This cannot anger him. 'Twould anger him
To raise a spirit in his mistress' circle
Of some strange nature, letting it there stand
Till she had laid it and conjured it down.

— II.i.23-26

ah, high school freshman lit will NEVER be the same…

Mercutio says that words won’t anger Romeo. What WOULD anger his is to get an hard-on (“raise a spirit”) and put it in Rosaline’s pussy (“in his mistress’ circle”), and do her (“letting it there stand”) until she makes him come and he goes soft again (“she had laid it and conjured it down”).

Benvolio would like to stop Mercutio but he is on a roll:

If love be blind, love cannot hit the mark.
Now will he sit under a medlar tree
And wish his mistress were that kind of fruit
As maids call medlars when they laugh alone.
O Romeo, that she were, O, that she were
An open arse and thou a poperin pear!

— II.i.33-38

For those thinking that first line is clean, I will point you to the post-hunt archery scene from Love’s Labor’s Lost (think, he wants to “hit” that). Then Mercutio pictures Romeo sitting under a medlar tree… Now, the medlar was a type of apple (more on that in just a second), but it was also an Elizabethan slang for the vulva. And what will Romeo do under that tree? Why, wish that Rosaline was a medlar apple… and why do maids laugh when talking about the medlar? Because the medlar had the shape of “an open arse” which is both an open ass, but also another name for the medlar apple.  And just to keep the botanical imagery coming (no pun intended), Mercutio wishes, if Rosaline was “an open arse,” then Romeo was a “poperin pear,” a variety of the fruit that looks like a phallus: he wishes Romeo was a hard cock and Rosaline an open arse.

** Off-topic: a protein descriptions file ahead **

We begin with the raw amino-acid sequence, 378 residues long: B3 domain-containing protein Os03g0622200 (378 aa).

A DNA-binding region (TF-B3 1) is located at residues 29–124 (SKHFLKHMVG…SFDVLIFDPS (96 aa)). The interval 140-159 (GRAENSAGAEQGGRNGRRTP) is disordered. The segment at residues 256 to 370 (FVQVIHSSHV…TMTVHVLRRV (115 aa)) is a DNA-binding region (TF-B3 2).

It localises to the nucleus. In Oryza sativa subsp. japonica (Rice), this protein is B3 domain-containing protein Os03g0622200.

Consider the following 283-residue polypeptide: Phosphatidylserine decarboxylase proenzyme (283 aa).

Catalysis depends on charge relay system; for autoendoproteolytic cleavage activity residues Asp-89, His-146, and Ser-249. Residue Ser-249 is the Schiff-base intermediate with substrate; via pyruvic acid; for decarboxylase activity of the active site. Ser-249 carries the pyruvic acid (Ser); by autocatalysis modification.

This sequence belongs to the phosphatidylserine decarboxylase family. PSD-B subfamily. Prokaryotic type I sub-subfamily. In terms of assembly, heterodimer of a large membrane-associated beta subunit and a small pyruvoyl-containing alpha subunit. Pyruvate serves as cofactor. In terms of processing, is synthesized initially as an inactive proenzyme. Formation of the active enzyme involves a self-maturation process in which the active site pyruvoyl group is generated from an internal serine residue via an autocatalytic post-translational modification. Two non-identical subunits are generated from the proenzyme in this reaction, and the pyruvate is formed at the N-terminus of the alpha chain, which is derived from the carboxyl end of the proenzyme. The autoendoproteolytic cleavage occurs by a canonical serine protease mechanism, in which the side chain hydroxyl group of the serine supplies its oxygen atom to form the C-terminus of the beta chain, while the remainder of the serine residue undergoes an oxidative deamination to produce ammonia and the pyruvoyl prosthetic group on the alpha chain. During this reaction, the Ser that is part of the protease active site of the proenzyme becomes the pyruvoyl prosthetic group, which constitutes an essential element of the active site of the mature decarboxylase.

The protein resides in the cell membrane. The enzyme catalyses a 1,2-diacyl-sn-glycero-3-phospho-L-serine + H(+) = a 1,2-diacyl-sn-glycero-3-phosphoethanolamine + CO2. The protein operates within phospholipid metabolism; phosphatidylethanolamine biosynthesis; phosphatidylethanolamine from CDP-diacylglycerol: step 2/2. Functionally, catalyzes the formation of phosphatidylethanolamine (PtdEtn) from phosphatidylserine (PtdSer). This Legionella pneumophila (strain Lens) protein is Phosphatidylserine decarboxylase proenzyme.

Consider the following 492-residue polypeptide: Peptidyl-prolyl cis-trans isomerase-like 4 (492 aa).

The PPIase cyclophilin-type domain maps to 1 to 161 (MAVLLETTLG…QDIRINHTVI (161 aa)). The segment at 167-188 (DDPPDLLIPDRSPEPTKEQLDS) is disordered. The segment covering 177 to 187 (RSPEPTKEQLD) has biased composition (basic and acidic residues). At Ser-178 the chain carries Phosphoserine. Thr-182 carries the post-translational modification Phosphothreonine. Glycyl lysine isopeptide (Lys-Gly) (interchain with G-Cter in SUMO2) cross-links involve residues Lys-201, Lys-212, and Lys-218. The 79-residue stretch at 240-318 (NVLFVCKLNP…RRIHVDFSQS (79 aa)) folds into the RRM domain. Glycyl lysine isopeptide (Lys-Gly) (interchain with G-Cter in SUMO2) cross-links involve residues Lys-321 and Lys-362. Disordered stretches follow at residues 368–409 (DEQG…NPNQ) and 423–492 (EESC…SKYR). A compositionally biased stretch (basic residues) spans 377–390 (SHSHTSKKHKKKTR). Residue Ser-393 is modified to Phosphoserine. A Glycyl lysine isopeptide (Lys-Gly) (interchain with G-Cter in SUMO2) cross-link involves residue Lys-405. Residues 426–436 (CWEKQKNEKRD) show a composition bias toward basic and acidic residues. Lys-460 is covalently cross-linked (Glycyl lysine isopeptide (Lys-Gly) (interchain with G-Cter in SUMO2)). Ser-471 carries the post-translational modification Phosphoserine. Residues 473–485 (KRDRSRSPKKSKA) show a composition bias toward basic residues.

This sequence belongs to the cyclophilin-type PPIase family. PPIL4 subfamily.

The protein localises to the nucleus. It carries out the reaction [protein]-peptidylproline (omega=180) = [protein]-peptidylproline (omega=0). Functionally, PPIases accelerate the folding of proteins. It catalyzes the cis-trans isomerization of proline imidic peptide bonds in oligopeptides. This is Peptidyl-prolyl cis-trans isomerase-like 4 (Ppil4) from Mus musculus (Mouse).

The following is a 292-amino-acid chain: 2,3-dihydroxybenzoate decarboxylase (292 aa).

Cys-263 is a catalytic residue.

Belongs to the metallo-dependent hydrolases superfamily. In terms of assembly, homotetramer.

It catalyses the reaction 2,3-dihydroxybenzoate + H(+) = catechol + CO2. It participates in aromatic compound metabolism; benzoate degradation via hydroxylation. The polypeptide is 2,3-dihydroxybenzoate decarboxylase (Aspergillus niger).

The next morning, when Romeo approaches and Benvolio says, “Here comes Romeo!” (II.iv.36), Mercutio not only puns on Romeo’s name, but also cracks bawdy: “Without his roe, like a dried herring” (II.iv.37); Romeo is without his roe, or seed, because (Mercutio assumes) he found someone to relieve him of his semen. When Mercutio berates Romeo for fleeing them the night before, Romeo responds,

Pardon, good Mercutio. My business was great, and in such a case as mine a man may strain courtesy.